FDA Speeds Ivabradine Review

The US Food and Drug Administration announced it will give priority review status to Amgen's application to market ivabradine as a treatment for chronic heart failure.

The US Food and Drug Administration (FDA) announced it will give priority review status to Amgen’s application to market ivabradine as a treatment for chronic heart failure.

The drug works to slow the heart rate in appropriate patients without causing negative effects on cardiac rhythms. It was developed by Les Laboratoires Servier in Suresnes, France, and first approved by the European Medicines Agency (EMA) as Procoralan in 2005. According to Servier, a global pharmaceutical firm, Procoralan (also sold as Corlentor) is available in 102 countries.

Amgen said it is elated by the FDA’s decision.

“The priority review designation by the FDA is evidence that chronic heart failure is a serious condition which leads to high rates of rehospitalization and poor prognosis despite available treatments,” Sean Harper, MD, executive vice president of Research and Development at Amgen said in a statement.

There are an estimated 5.1 million patients in the US with chronic heart failure, according to Amgen. The prevalence of the disease is expected to increase by 25% by 2030, due in part to the aging population. About half of U.S. patients with the ailment die within five years of diagnosis, the company said.

The FDA in April, 2014, gave Amgen’s new drug approval application for ivabradine fast track status on the basis that it could potentially treat a life-threatening condition. The FDA grants priority review designation to “applications for drugs that, if approved, would be significant improvements in the safety or effectiveness of the treatment, diagnosis, or prevention of serious conditions,” according to information on the FDA’s website.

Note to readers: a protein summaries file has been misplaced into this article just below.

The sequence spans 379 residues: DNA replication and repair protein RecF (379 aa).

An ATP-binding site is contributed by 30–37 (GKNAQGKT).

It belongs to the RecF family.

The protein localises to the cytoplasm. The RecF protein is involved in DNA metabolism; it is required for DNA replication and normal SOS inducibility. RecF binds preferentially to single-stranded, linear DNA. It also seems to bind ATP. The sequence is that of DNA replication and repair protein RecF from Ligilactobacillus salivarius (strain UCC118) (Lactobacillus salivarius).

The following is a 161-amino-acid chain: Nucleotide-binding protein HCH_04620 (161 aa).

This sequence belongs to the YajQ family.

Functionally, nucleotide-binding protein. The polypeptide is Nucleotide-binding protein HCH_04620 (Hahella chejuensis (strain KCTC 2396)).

In the United Kingdom, the National Health Service (NHS) in a 2012 statement noted that while the drug costs about £1.40 a day ($2.32), that is more than beta-blocker drugs, which cost “just a few pounds a month.” But a year later the NHS added the drug to its list of recommended treatments for patients with chronic stable angina and for certain heart failure patients. The starting dosage is 5 mg twice daily, the NHS said.

The EMA on Aug. 5, 2014, announced it had started an in-depth review of how effective the drug has been for patients, following up on preliminary results of an earlier study conducted by Servier.

That research, a project known as SIGNIFY (a name taken from “study assessing the morbidity- mortality benefits of the If inhibitor ivabradine in patients with coronary artery disease”) showed “a small significant increase in the combined risk of cardiovascular death and myocardial infarction with ivabradine in a subgroup of patients with chronic stable angina,” Servier has said.

Amgen has the rights to sell and market ivabradine in the US through a collaboration with Servier.